What narrative point of view would best apply to John Irving's The World According to Garp?

Asked on by bcdpht17

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Jamie Wheeler | College Teacher | eNotes Employee

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I would say that it is third person limited (the narrator only knowing the thoughts and feelings of a single character, in this case, TS Garp.)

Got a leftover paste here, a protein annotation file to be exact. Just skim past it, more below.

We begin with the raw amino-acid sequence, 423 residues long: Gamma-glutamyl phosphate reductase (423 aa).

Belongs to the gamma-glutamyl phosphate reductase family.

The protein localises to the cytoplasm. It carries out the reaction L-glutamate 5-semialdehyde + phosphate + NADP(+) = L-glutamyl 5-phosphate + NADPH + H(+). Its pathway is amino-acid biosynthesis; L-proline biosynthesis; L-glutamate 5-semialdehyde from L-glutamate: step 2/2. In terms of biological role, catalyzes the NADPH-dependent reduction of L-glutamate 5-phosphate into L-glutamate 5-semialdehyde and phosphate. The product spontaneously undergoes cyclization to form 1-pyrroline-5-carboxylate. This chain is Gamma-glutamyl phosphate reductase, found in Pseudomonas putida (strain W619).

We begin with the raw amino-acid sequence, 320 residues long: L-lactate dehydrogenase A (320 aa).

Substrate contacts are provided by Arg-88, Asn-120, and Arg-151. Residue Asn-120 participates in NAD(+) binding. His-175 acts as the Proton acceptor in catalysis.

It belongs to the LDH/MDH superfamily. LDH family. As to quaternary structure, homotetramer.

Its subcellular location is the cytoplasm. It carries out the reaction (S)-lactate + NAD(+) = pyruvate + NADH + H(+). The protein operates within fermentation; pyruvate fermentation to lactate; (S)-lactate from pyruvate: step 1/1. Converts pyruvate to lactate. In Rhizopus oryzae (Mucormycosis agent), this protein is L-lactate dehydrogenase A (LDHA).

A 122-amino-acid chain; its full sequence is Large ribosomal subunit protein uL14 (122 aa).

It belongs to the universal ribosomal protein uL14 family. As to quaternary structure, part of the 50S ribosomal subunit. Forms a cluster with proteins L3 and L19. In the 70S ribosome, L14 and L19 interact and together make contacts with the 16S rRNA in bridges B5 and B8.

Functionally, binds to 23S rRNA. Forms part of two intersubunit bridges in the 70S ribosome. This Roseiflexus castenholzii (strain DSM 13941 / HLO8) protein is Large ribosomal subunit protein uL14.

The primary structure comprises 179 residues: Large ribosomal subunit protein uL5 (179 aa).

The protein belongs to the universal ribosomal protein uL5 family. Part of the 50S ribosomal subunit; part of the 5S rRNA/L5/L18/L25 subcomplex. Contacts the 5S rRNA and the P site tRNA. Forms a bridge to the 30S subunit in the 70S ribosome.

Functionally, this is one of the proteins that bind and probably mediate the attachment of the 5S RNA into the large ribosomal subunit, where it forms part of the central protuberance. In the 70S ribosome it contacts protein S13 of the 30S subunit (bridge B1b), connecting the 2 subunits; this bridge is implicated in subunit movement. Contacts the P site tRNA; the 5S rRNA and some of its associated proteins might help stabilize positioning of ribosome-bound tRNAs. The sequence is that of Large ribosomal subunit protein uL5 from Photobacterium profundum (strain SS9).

However, Irving complicates matters by toggling between two third person limited points of view:  that of Garp, ("Garp found that he could forget her; lust, as his mother called it, was tricky that way")  and that of his "official biographer"  ("In the world according to Garp, we are all terminal cases.")

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